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ICRA Warns Funding Sources And Adequacy Problems

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ICRA Warns Funding Sources And Adequacy Problems

As the government proposed fund for the last-mile financing of stalled projects, ICRA indicates challenges like sources of funding.

The government’s proposed creation of Rs 20,000 crore fund for the last-mile financing of stalled affordable and mid-segment housing projects is likely to face challenges of sources and adequacy, said rating agency ICRA.

In the backdrop of the weak performance of residential real estate sector, as well as the acute housing shortage currently prevalent, especially for the economically weaker sections, the government on Saturday announced a further slew of measures.

These measures, including the creation of an Rs 20,000-crore fund for the last-mile funding of affordable and mid-segment housing projects, are part of the government’s recent initiatives to bolster the overall economy.

Most of these have achieved around 60 percent completion but lack cash flows for the balance 40 percent of their construction. The fund, which is proposed to be created as a Category-II AIF, would support projects which are net worth positive and have not been classified as an NPA or referred to as an NCLT.

“While the initiative provides a structured method of infusing liquidity into stuck projects, and thereby seeks to address the key issues of project funding, completion and delivery, the adequacy of the fund, as well as the establishment of funding sources, are issues which are expected to pose certain challenges in implementation,” said Mahi Agarwal, Assistant Vice President and Associate Head at ICRA.

As per Government estimates, around 3.5 lakh dwelling units would be eligible for funding support through this measure. Most actual constructed units, however, have largely been in the range of 80-110 square metres.

Considering this as the typical range for unit size, and assuming an average construction cost of around Rs 1,700 sq ft and 60 percent completion, the amount required for funding of the balance 40 percent of the project construction cost could spread over a range of around Rs 20,500 – 28,200 crores.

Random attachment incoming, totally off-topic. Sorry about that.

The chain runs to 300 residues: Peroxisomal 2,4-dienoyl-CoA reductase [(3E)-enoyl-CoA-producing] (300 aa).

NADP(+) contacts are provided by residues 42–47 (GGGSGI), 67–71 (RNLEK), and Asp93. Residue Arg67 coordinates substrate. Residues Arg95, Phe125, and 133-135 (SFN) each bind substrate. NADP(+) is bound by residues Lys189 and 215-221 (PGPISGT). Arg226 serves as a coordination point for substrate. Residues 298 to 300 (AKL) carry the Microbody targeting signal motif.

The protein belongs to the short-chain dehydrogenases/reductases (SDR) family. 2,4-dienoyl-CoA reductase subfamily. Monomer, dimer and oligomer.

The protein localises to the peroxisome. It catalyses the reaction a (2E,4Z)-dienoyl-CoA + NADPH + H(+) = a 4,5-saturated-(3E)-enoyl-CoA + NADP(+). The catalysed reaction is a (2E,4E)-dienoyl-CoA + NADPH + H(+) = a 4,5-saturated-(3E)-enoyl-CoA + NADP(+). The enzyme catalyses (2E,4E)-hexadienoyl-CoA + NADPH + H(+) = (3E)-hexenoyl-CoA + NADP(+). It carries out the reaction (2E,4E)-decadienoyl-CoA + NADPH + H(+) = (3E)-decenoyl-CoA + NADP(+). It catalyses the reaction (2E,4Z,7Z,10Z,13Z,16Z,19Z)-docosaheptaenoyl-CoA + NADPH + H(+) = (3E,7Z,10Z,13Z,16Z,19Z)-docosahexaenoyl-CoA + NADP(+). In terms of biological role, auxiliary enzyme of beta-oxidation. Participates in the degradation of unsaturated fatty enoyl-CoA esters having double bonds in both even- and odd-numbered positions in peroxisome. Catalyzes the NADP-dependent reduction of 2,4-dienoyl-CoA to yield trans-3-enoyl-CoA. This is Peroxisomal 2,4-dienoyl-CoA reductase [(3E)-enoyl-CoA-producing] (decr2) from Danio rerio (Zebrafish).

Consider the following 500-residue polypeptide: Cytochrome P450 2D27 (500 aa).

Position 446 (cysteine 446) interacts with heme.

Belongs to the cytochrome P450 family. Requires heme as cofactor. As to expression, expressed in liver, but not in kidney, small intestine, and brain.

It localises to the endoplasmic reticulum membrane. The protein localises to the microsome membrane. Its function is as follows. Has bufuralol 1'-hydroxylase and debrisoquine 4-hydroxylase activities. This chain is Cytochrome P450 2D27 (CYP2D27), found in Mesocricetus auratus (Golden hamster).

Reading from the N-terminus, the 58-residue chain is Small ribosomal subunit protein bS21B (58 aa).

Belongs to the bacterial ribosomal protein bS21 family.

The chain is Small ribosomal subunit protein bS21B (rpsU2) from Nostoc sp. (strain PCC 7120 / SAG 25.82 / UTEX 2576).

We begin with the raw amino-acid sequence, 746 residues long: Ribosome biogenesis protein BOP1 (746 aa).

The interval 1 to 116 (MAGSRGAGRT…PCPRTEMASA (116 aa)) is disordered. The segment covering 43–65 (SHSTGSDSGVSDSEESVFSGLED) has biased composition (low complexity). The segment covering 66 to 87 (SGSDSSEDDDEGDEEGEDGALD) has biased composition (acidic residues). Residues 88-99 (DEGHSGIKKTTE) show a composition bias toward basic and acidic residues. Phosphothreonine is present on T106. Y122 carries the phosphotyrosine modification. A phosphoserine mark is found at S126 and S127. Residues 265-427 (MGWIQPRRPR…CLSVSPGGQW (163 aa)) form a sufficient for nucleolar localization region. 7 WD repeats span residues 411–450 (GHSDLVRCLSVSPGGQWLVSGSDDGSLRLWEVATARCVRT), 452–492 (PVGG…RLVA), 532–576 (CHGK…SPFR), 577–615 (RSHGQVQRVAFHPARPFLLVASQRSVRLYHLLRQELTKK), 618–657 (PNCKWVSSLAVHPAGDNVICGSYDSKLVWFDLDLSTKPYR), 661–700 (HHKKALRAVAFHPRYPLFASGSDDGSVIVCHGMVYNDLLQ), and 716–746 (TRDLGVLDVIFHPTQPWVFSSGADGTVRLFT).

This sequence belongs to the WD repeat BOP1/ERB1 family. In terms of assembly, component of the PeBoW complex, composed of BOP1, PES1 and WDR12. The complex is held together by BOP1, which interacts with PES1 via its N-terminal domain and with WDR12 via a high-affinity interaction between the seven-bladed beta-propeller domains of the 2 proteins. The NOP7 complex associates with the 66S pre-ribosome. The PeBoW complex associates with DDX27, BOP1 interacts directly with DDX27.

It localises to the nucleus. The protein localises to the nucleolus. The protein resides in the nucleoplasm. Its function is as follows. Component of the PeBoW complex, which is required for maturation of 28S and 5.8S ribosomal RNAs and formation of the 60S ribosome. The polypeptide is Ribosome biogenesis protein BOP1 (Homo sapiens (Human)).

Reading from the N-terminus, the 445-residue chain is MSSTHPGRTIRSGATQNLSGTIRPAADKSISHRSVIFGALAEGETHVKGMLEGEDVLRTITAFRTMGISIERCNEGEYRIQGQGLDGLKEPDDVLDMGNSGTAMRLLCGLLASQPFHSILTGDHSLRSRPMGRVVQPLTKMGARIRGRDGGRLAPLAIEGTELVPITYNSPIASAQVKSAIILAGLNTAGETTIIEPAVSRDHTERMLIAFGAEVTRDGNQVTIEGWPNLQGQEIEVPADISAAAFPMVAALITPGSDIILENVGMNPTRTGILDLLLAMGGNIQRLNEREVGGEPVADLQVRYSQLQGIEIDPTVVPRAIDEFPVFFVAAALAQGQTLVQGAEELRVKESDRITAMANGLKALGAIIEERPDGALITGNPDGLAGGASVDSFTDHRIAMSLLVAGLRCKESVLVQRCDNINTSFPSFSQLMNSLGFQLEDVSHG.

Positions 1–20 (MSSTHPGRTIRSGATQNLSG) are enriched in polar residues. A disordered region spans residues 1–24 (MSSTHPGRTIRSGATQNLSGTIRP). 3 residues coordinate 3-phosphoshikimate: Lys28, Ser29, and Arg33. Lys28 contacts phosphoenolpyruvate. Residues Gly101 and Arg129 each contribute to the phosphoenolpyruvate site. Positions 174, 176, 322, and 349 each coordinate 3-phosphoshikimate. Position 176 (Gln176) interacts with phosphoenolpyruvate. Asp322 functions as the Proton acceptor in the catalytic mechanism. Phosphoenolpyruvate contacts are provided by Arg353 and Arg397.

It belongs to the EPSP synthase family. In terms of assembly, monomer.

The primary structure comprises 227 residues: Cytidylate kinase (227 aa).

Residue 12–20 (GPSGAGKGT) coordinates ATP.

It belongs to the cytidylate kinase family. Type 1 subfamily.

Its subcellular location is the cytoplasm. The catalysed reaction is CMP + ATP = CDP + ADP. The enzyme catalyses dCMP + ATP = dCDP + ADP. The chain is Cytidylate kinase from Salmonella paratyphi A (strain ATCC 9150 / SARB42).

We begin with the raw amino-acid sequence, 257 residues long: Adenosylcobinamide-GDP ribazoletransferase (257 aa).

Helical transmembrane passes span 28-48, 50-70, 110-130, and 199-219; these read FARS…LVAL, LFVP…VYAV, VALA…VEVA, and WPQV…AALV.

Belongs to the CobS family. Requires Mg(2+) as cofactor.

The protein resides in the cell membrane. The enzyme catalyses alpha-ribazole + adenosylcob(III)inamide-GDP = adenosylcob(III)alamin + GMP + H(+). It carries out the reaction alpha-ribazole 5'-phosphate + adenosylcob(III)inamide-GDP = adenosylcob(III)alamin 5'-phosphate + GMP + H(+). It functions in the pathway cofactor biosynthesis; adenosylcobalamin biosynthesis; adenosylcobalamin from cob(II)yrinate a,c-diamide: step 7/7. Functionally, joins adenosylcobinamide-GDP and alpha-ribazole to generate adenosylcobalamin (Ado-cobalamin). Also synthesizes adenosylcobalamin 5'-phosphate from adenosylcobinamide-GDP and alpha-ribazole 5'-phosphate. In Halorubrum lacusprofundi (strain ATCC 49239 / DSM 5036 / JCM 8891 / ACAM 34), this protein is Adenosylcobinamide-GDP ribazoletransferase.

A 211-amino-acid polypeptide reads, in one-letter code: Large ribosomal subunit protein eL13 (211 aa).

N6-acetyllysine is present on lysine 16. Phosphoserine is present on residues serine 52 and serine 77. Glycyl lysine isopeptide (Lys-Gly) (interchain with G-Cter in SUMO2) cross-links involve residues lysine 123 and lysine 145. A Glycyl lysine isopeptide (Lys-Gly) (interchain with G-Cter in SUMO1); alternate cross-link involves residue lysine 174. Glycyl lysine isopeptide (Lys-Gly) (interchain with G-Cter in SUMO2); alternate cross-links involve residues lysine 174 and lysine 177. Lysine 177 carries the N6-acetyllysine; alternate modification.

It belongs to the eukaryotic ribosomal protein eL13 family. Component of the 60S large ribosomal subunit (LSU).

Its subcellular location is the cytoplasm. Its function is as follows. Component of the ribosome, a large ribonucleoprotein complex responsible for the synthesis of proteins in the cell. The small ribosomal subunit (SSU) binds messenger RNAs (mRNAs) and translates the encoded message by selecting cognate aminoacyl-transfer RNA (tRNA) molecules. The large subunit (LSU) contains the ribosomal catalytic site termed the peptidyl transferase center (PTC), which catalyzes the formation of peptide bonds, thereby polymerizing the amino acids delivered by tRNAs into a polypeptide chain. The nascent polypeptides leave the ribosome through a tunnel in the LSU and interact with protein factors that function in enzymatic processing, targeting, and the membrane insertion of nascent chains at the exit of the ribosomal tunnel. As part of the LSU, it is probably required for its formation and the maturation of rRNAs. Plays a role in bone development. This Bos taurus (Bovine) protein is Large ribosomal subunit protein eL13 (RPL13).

Thus, depending on the actual sizes of the individual dwelling units, the fund size of around Rs 20,000 crore may be sufficient to cover the construction cost for only a part of the eligible houses.

“While the Government is committed to providing Rs. 10,000-crore, the balance Rs. 10,000-crore is proposed to be funded by other investors, like the LIC, banks, sovereign funds, the development of financial institutions? (DFIs) etc. However, given the prevailing macro-economic weakness, both domestically and internationally, investor ability and appetite to contribute to the fund remains to be seen,” Agarwal added.

The establishment of adequate funding sources, together with an efficient and time-sensitive process, would go a long way in ensuring the overall efficacy of the fund, and enable the Government to achieve its twin objectives of giving a much-needed boost to the residential real estate sector, as well as providing Housing for All by 2022, ICRA added.

The additional measures like relaxation in ECB guidelines for the financing of homebuyers under the PMAY, and reduction of interest charged on housing building advance through linkage to 10-year G-Sec yields, are also expected to provide some stimulus for the sector.

Source: ETRealty

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